By Jared Malsin and Amira El-Fekki – The Wall Street Journal –
Demonstrators defy government crackdown to make first sizable showing since 2016, as Sisi grapples with corruption allegations
CAIRO—Egypt braced for more unrest this week after two nights of protests resulted in hundreds of arrests in the most significant political challenge in years to President Abdel Fattah Al Sisi, who is facing corruption accusations.
The protests that unfolded on Friday through Saturday in Cairo, Alexandria and other cities were the first sizable antigovernment protests since 2016, defying a government crackdown aimed at crushing political dissent. Mr. Sisi’s government has rounded up dissidents, censored hundreds of websites, and outlawed unauthorized street protests in a bid to stamp out public criticism.
The protests are expected to continue, with a call for a million-person march on Friday.
“It’s a turning point in Egypt’s contemporary affairs,” said Rabab El Mahdi, a political scientist at the American University in Cairo. “It’s like zero to 100 very quickly,” she said.
The crowds were relatively small, estimated in the hundreds, but were notable for openly calling for Mr. Sisi’s removal. At least 220 people were arrested, according to the Egyptian Commission for Rights and Freedoms, a Cairo-based human-rights group.
On Saturday night, police fired tear gas at crowds that gathered in the city of Suez where protesters chanted “Sisi leave!” during some three hours of protests, witnesses said. In Cairo, crowds of protesters faced off with riot police near Tahrir Square, the iconic center of the 2011 Arab Spring uprising that ousted former President Hosni Mubarak.
The latest unrest followed new corruption allegations against Mr. Sisi that have captured public attention in Egypt.
A man who identified himself as a former government contractor called for the protests, accusing Mr. Sisi of graft in a series of online videos recorded in self-imposed exile in Spain and posted to Facebook and YouTube. The man, Mohamed Ali, accused Mr. Sisi of building lavish residences for himself and wasting public funds on projects including a luxury hotel on the outskirts of Cairo.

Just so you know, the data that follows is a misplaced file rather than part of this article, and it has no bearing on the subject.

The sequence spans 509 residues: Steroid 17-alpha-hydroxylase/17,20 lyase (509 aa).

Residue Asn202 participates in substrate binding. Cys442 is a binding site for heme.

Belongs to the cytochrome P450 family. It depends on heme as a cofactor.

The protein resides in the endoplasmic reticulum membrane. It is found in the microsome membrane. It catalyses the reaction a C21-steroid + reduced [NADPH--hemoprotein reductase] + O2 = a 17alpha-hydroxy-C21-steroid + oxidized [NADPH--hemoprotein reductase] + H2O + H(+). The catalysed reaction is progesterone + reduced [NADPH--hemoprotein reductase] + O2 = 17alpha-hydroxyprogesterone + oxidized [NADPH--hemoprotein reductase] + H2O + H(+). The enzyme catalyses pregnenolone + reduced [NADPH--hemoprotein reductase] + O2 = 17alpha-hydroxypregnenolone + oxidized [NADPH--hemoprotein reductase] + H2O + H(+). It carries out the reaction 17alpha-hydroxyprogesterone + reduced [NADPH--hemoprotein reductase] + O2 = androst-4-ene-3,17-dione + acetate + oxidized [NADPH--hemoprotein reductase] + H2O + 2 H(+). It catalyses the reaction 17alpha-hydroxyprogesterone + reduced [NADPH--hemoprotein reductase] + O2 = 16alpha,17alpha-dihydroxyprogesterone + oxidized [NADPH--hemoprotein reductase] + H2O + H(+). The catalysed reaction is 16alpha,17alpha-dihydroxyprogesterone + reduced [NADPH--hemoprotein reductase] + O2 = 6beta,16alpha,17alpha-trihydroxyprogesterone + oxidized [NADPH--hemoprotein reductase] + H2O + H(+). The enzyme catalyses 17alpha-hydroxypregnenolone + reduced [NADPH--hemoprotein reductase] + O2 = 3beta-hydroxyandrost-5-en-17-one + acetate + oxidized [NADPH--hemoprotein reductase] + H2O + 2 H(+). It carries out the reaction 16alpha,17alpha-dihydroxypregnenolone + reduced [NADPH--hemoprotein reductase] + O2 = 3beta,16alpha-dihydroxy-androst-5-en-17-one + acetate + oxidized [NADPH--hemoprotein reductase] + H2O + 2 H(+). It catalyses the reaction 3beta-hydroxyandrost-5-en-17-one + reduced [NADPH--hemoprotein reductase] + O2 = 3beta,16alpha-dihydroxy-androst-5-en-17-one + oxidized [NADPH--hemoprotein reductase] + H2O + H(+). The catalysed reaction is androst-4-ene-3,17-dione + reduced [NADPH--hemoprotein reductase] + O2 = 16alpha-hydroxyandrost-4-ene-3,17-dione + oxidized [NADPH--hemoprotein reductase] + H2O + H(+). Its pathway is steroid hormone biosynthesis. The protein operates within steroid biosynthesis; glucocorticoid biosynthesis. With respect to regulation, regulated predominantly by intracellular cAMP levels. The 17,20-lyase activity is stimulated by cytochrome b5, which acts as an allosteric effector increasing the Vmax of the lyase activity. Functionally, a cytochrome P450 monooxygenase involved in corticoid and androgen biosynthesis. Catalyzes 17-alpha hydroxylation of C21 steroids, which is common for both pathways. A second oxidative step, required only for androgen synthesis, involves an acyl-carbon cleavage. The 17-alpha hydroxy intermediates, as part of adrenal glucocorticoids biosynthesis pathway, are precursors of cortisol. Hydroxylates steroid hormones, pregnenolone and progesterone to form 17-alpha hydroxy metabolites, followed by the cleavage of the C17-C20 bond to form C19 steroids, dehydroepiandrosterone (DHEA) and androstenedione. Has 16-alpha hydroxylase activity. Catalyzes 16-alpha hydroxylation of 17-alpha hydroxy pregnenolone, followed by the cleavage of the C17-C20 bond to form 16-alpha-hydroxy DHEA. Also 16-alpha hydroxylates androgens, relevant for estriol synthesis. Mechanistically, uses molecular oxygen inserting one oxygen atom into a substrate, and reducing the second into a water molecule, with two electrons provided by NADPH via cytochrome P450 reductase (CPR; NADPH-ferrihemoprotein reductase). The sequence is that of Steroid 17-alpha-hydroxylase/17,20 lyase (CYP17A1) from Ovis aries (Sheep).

Mr. Sisi has denied wrongdoing, but admitted new palaces are under construction using public money, saying they are meant not for himself but for the Egyptian people.
The videos have struck a chord with the Egyptian public, drawing hundreds of thousands of views and sparking a renewed debate around allegations of corruption in Egypt’s military-dominated economy. Mr. Sisi’s government is spending the equivalent of billions of dollars on megaprojects, including a new administrative capital under construction in the desert outside Cairo.
Many Egyptians are frustrated with a lack of political freedom and declining standard of living in the country after Mr. Sisi’s government devalued Egypt’s currency and raised the prices of basic goods and services including fuel, electricity and subway tickets. The changes are part of austerity called for under a $12 billion loan from the International Monetary Fund agreed upon in 2016.
“There’s a lot of angry energy, frustration over six years, and it hasn’t found a way to come out at all. This is the first time it just explodes in the face of the government since 2013,” said Mohamed Lotfy, head of the Egyptian Commission for Rights and Freedoms.
Hundreds heeded Mr. Ali’s call to protest, first taking to the streets on Friday evening after a nationally televised soccer match and then again on Saturday. Egyptians have also unleashed a flood of tweets and other online messages urging protests and calling for Mr. Sisi to go. More than a million tweets were posted on those topics last week, according to Twitter.
Mr. Ali has called for a million-person march on Friday demanding Mr. Sisi’s removal. “Friday is the ultimatum for Sisi to leave,” he said in a video released on Saturday night.
Mr. Sisi, who flew to New York on Friday to attend the United Nations General Assembly, has yet to comment on the protests. Egyptian Foreign Minister Sameh Shoukry dismissed the demonstrations as the work of hostile foreign media channels in a call to an Egyptian news talk show from New York.
“These calls are not welcomed internally,” he said, referring to the calls for demonstrations.